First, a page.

- Acting of Lead Performers
- Acting of Supporting Cast
- Music Score
- Title Sequence
- Historical Importance
- Would You Recommend?
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response to previous review
- kevin sellers
As I got closer and closer to the end of Jeff's review I was saying to myself, "Is it possible that for once this right wing homophobe will actually stick to the film under discussion and not come out with a comment that is, well, right wing and homophobic? I grew more and more hopeful, in fact I was actually rooting for the big goof...and then came the typically lame anti SF comment in the very last line. Oh well. Cultural Tourettes is a tough disease to lick. Better luck next time, Jeff.
Every time a bell rings an angel gets his wings
- Jeff Boston
Like the Bogart characters of the forties, Stewart's character gradually comes around, as we knew he would, with help from those whom care about him, like his sidekick ("You're wrong, Jeff") and Freckle Face ("You've got to help people when they need help"). Plenty of realistic beards in this film, during a decade when even the most dastardly of Wild West devils were almost always portrayed by constantly clean shaven actors. You even have bear stew at the Hash House and homage paid to Jonas Sockels Assayer, but the best part of the film was when Stewart's real man character was asked if he liked San Francisco. His reply: "No."
- kevin sellers
Like many films where the scenery is the star the story is underwhelming (basically a variation on the shopworn "You Can Push A Man Only So Far Until He Fights Back!" scenario) as well as being utterly predictable. Let's just say that at no point in this movie's hour and forty minutes was I even a little worried that Stewart would not shed his dark, selfish Ruth Roman side for the good, perky, spunky, adorable leetle Fransh girl, Corinne Calvet. And if the foregoing description sounds like I agree with previous reviewer Denscul that Calvet's character is like nails on a chalkboard then so be it. (Denscul and I usually have polar opposite takes on actors and films, but not this time.) However, Anthony Mann is one of the better action directors that ever graced Tinseltown and Borden Chase's screenplay is properly laconic, as befits the Western genre, (although, like most western scenarists, he does guys a helluva lot better than gals) and is Jimmy Stewart ever anything less than compelling on screen? So for those reasons, as well as John Mc Intyre's suavely evil take on the Alaskan Roy Bean, let's give this film a generous B. P.S. Does it tick you off as much as it does me to see great character actors like Harry Morgan and Jack Elam woefully under utilized?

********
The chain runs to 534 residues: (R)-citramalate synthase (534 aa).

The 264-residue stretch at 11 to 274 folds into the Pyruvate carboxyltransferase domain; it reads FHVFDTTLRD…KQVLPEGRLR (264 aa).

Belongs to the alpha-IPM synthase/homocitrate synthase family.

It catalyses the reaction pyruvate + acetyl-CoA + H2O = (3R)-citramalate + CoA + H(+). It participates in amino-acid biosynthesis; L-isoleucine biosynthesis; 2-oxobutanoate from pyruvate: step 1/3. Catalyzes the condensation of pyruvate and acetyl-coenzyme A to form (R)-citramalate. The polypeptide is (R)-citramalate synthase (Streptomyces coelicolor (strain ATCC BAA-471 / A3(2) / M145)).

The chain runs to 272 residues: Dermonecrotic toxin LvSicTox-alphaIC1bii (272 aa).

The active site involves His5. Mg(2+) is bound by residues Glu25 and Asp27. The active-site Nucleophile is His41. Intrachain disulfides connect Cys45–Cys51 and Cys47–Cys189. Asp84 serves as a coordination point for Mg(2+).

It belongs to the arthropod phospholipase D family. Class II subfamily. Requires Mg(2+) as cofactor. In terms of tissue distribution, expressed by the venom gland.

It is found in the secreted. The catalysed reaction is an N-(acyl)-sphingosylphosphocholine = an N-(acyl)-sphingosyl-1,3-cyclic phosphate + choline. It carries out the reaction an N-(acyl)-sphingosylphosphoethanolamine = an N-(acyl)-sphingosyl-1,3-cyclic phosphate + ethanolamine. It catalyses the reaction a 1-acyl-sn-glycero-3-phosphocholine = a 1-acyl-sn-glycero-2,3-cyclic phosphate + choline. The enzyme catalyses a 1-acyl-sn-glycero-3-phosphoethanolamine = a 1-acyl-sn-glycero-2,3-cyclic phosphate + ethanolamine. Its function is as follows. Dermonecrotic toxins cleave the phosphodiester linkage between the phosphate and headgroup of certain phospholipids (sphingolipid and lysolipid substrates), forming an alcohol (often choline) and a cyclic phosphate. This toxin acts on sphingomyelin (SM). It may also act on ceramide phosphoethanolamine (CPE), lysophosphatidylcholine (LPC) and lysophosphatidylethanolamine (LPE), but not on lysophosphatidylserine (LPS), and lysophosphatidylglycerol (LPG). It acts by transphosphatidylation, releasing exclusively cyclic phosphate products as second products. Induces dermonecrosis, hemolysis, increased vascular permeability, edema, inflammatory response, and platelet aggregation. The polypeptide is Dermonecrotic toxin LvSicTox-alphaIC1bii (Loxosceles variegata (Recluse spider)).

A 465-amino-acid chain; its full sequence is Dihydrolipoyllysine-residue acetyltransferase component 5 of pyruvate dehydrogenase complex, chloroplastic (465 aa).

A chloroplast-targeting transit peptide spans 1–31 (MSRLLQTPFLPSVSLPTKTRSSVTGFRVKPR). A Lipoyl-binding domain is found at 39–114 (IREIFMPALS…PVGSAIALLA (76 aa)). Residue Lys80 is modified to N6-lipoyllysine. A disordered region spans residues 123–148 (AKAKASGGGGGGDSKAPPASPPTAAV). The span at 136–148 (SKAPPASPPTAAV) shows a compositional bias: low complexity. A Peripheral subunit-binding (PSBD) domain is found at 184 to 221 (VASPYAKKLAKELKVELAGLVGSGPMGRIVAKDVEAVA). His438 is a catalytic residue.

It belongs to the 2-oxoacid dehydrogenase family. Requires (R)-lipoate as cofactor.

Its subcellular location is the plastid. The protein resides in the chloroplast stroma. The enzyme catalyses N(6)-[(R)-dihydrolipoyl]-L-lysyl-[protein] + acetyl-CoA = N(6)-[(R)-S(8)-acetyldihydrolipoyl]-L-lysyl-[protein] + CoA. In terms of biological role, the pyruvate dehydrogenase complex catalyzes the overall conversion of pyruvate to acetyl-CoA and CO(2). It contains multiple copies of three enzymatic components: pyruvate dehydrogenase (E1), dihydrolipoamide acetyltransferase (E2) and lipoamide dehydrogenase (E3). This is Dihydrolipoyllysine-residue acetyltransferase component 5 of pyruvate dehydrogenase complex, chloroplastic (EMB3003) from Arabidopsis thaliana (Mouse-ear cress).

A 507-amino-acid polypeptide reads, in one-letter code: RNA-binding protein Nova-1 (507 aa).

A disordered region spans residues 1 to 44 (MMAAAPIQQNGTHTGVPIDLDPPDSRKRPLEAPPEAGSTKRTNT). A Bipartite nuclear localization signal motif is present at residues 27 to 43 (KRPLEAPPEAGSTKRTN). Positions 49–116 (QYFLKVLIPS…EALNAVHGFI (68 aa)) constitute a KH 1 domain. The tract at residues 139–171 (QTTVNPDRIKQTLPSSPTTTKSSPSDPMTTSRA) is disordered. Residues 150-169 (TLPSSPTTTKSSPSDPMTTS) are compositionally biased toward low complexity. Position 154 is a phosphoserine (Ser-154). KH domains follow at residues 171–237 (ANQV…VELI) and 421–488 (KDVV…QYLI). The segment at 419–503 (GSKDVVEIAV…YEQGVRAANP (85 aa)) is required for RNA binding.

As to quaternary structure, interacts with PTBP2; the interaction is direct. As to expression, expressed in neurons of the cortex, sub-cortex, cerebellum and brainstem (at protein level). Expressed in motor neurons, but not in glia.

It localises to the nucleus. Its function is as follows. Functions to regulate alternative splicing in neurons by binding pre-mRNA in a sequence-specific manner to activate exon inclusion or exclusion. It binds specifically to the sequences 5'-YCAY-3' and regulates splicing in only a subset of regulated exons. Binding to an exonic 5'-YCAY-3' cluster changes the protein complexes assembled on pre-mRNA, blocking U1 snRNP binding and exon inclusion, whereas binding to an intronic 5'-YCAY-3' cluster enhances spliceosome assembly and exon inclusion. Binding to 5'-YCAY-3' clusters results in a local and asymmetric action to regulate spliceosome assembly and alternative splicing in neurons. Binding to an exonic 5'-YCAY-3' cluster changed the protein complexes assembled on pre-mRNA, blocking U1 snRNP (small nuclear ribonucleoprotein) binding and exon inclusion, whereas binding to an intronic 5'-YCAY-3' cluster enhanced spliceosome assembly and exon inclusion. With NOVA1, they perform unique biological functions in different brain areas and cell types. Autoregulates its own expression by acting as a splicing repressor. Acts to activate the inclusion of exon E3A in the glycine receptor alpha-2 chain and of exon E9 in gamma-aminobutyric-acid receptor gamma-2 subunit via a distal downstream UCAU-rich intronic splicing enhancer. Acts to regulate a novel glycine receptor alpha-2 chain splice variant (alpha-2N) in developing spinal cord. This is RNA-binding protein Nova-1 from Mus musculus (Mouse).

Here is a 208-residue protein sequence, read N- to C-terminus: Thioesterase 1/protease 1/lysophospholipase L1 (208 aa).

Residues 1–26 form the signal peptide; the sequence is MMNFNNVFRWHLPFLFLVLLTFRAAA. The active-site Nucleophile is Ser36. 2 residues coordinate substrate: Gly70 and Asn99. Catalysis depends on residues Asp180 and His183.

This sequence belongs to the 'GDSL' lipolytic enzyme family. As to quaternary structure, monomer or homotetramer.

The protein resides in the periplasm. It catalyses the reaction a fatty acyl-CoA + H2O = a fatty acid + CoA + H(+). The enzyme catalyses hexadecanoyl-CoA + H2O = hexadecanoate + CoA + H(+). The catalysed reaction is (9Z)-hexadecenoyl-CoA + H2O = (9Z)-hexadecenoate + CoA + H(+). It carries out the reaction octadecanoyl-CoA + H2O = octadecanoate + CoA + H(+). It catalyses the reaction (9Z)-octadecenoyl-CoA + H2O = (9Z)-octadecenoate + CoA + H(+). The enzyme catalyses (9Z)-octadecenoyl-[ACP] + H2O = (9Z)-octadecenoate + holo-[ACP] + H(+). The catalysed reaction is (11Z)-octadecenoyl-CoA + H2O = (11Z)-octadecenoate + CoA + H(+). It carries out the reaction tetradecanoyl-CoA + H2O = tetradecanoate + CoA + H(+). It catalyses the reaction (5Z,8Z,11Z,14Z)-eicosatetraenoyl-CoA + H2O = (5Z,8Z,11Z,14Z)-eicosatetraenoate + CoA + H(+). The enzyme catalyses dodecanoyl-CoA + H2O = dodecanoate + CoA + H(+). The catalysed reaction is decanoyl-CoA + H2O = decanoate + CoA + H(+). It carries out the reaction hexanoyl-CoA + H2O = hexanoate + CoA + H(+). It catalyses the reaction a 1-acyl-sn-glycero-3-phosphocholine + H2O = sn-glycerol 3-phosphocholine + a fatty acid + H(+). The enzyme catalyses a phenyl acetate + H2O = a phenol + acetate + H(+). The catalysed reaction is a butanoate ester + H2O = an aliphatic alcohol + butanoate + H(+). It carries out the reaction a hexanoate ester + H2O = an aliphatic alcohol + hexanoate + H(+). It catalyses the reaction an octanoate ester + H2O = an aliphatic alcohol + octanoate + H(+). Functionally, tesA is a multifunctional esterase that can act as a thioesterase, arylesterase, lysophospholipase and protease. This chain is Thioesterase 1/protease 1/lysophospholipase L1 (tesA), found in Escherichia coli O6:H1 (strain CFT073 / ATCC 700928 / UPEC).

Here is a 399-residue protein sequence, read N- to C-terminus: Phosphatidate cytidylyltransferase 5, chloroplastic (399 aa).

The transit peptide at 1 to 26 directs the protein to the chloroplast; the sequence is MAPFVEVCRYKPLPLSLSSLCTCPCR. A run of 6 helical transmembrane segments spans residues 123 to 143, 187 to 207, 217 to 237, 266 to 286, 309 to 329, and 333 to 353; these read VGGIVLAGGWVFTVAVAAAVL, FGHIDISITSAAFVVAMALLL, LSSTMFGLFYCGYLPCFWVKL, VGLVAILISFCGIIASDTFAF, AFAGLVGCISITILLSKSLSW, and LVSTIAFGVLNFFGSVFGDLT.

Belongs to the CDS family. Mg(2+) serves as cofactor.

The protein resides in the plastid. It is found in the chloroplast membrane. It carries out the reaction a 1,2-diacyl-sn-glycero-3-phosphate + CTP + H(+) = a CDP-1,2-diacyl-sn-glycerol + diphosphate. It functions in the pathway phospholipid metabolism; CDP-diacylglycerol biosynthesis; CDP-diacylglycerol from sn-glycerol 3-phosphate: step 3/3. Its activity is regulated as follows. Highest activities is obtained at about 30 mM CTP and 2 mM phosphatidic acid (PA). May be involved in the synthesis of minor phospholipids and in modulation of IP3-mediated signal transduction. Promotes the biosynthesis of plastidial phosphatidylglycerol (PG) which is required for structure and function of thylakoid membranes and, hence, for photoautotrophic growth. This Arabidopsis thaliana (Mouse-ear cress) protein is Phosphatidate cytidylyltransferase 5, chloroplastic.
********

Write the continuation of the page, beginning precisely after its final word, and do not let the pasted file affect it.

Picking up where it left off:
Enjoyable movie to watch. Stewart plays a character I didn't expect. In fact, certain actions of his in the movie were out of character from other movies he starred in. Brennan is good as always.
A good Alaskan Frontier Western
A good story, good acting and wonderful cinematography. Jimmy Stewart in the mist of changing his screen personna with Anthony Mann's direction.
A So-so Western
I like James Stewart, but not so much in this western. He didn't seem to embody the Jeff Webster character. I didn't believe Stewart when he said he didn't like people. When he hesitated in helping the avalanche victims, I actually saw him riding to them as soon as the snow began rumbling. McIntire was great as Gannon and Roman was a good Ronda Castle. Of course Walter Brennan was the too-talkie Ben Tatum perfectly. The character, Renee Vallon, was extremely annoying. So, if that was supposed to be her M.O., Calvet played her well.
Waste of talent, scenery
- den scul
Talent great, thought Corrine Calvert was cute but "what's a nice girl like you doing in a Yukon mining came?" Considering Jimmy Stewart and sidekick Walter Brennan were about same actual age, Jimmy was getting a little too old to play this part . The best actor was James McIntyre, one of those evil, but you can't help but liking until the last five minutes. And where did the writers get the idea that gold miners talked about "striking it rich?" They waited until they got to San Francisco. Even those who didn't find gold, didn't want to let someone know they might be carrying dust. The Yukon gold rush had something in common with all strikes. It was a dog eats dog existence where friendships were few and far between. And it was one of the few Western era films that were accurate as for carrying a Winchester or Colt. That was the only protection available. Again, why would anyone brag about their strikes?
Great performance by Jimmy Stewart on a beautiful Canadian location.
The exteriors for this movie were actually shot in Jasper National Park, Alberta, Canada (NOT Alaska). The shots are stunning and the cast reportedly suffered from the cold on the location shoot. The exerior shots are one of the elements elevate this movie from a run-of-the-mill Western to a believable and involving storyline.
Far Country is a beautiful western shot on location in Alaska. Jimmy Stewart gives yet another great performance, alongside the great Walter Brennan. This has everything you would want in a western, with the added bonus of breath taking Alaskan scenery.